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Top culture pick SUTAPA BISWAS: LUMEN IN HER LATEST EXHIBITION, LUMEN, BRITISH INDIAN ARTIST SUTAPA BISWAS EMPLOYS A FEMINIST, DECOLONIAL LENS TO DISRUPT TEMPORAL LIMITATIONS. WE TAKE A CLOSER LOOK AT THE WORKS – AND THE WOMAN – IN QUESTION
TIME AND SPACE Catch the first substantial display of Biswas’ solo works for 14 years at Kettle’s Yard, fromOctober into the new year
puzzle that the mesmerising art invites you to complete for yourself. Nonetheless, Lumen doesn’t exactly let you off the hook. It draws you in, and the opportunity to immerse yourself is there if you wish to take it – but the narrative is in no way linear or straightforward. Much of the subject matter is challenging, tough, powerful and personal – strong feelings are evident, at times explicit. For the most part, the complexity allows for a gentler assimilation of political statements. The exhibition’s multi-layered nature can be interpreted as many voices, coming from different places. In essence, it’s challenging skewed perceptions of the present, from an angle both imaginative and liberating. “I am fascinated by the mind of my son when he was a child, when he saw no division between the real and the imagined space in terms of what’s possible,” Biswas continues, in her interview with Jhala. “That sense of wonder is ultimately for you to reconsider the past, so that you can imagine a different future.” Lumen will be showing at Kettle’s Yard from 16 October until 30 January 2022. For more information and to book tickets, visit the Kettle’s Yard website. kettlesyard.co.uk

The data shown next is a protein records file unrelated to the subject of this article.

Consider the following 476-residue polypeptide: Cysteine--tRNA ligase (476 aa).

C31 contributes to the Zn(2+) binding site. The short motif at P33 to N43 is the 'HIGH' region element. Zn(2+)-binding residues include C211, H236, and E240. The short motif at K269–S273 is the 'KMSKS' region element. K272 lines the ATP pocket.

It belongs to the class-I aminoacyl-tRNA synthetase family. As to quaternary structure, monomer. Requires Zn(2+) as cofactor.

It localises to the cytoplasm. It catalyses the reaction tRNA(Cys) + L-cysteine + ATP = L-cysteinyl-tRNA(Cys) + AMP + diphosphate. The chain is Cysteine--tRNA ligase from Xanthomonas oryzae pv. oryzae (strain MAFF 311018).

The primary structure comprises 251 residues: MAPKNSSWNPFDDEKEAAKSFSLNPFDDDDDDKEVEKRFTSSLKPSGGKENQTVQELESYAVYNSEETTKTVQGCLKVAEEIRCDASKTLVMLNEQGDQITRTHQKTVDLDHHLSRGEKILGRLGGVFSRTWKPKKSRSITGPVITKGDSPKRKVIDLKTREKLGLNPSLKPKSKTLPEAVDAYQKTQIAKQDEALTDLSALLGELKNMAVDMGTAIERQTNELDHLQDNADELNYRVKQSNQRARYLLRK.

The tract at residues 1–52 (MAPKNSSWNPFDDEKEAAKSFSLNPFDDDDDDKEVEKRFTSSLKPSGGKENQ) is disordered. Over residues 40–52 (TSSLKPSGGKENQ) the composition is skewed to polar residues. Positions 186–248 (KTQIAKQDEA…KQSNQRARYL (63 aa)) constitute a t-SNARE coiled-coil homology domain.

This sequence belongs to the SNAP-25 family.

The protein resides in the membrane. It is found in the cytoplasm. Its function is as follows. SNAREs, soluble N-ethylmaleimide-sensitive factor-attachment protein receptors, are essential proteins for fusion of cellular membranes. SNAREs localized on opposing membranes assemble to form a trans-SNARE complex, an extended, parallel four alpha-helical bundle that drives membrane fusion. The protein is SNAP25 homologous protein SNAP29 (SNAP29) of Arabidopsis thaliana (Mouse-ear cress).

“I’m trying to saturate spaces with the possibility of imagination,” says British Indian artist Sutapa Biswas to Kabir Jhala, in an interview for The Art Newspaper in June of this year. And this, it seems, she is doing with aplomb. After more than three decades spent blending poetry and provocation across mediums like photography, painting and performance – all the while challenging discrimination in the arts and beyond – Biswas is reinstating her position as a prominent force of representation. This comes in the shape of Lumen , an overwhelmingly rich and involving exhibition that calls for the UK to confront its imperial legacy, with a focus on far-reaching, frequently dismissed repercussions still felt today. As the artist’s first solo exhibition in 14 years, Lumen stands as a collective transmutation of the subject matter prevalent throughout her defiant career. It’s an amalgamation of references and ideas that’s somehow still open in its approach, willing the viewer to participate in the process – and the making of meaning. It is split across two key UK venues: the Baltic Centre for Contemporary Art in Gateshead is currently playing host to a huge screen displaying Biswas’ Lumen film; and here in Cambridge, Kettle’s Yard will become home to a selection of the artist’s visually compelling works, providing pieces of a
STRONG FEELINGS ARE EVIDENT, AT TIMES EXPLICIT
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IT’S LIT Page turners